Animals Walked In

There are some events that take up room in my mind for days after they have happened. Over & over they are replayed, with either torment or relish, and never between. Sometimes they are scrutinised, evaluated, picked apart, or sometimes – more often than not – they simply live there rent-free, projected onto the inside of my eyes and flash, flickering, like silent movies. For it seems, they are always without sound! Yes, that is peculiar; they replay in silence.

It is a habit of mine to walk in front. If I am in a group of people then I worm my way to the front of the caravan and set pace, direction; if I do not know the direction then I will pretend otherwise, although direction is one of my strong suits. It is too much for me to look at the backs of peoples’ heads, to stammer my steps intime with theirs, or – even worse – to let them slow me down. I was leading the way and drunkenly doublechecking our drunkenly direction when Milly caught up with me, her little skip behind and then by my side, our feet synchronising. She told me she would rather walk with me. We conversed as we made our way down narrow dark alleys, losing the others, and pausing, looking for silhouettes, I hoped that they had disappeared entirely and that we, she & I, might be able to enjoy the evening together, just the two of us. They came into view down the end of the alley, their shapes and floating conversations.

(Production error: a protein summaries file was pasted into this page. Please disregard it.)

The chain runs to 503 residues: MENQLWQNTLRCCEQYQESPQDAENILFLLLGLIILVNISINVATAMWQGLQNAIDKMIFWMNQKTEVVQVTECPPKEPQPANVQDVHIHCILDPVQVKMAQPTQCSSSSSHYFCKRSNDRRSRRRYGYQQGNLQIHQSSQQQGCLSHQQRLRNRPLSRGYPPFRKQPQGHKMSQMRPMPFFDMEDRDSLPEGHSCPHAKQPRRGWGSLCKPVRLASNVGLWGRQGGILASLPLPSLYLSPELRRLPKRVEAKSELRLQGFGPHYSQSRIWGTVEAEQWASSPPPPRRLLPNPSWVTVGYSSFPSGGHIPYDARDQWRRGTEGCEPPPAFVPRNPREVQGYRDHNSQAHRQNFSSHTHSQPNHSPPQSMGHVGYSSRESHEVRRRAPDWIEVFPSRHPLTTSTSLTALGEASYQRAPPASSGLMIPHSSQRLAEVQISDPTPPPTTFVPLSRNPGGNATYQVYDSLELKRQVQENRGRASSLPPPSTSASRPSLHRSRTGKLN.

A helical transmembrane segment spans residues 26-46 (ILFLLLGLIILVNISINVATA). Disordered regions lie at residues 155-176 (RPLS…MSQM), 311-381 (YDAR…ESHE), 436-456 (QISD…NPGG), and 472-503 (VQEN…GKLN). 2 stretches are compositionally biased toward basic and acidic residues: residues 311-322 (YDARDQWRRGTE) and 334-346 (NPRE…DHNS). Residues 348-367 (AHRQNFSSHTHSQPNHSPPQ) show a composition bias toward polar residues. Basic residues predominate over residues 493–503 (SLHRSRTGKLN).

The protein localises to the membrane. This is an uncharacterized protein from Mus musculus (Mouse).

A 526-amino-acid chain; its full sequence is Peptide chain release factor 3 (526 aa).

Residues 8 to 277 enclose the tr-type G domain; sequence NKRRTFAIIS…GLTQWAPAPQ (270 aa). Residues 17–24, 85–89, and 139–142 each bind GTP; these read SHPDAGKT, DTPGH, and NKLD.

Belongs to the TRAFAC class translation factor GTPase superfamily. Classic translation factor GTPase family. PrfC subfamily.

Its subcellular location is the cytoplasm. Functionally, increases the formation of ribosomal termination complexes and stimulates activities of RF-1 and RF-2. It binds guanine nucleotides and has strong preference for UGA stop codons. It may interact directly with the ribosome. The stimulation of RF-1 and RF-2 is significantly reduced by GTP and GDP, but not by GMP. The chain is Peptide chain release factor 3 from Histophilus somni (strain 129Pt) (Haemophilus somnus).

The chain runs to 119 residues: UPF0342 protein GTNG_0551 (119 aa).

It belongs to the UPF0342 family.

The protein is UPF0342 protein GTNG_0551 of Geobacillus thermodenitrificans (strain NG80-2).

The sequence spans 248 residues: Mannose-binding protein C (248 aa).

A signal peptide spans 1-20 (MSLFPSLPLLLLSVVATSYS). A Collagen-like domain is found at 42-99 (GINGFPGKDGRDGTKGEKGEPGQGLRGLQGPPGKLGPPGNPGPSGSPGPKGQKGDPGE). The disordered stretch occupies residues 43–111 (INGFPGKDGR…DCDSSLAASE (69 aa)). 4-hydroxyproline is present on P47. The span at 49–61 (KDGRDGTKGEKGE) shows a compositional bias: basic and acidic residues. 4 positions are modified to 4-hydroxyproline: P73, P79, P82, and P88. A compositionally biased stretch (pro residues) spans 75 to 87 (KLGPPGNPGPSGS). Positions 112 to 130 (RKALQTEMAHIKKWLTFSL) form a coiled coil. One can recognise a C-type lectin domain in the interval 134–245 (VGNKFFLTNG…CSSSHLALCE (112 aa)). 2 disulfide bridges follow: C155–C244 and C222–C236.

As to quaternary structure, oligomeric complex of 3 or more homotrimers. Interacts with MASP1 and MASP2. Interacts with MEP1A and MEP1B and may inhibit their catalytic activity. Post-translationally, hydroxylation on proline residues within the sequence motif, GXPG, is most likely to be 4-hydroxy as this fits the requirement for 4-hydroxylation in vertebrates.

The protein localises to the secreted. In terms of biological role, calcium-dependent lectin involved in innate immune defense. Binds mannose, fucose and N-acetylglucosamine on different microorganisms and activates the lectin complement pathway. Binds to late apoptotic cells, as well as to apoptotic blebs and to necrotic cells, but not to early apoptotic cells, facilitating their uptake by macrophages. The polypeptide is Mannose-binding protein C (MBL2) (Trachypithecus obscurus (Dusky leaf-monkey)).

The evening had started with a presentation by the directors (‘our most profitable quarter’, ‘incredible hard work’, ‘morale! morale! morale!’), which then led into a gathering in the kitchen and meeting rooms: generous G&T’s, beer pong, cured meats, bottletops littered all over that I, for one, enjoyed to pick up and hold, a mix of the crown edges and metallic coolness.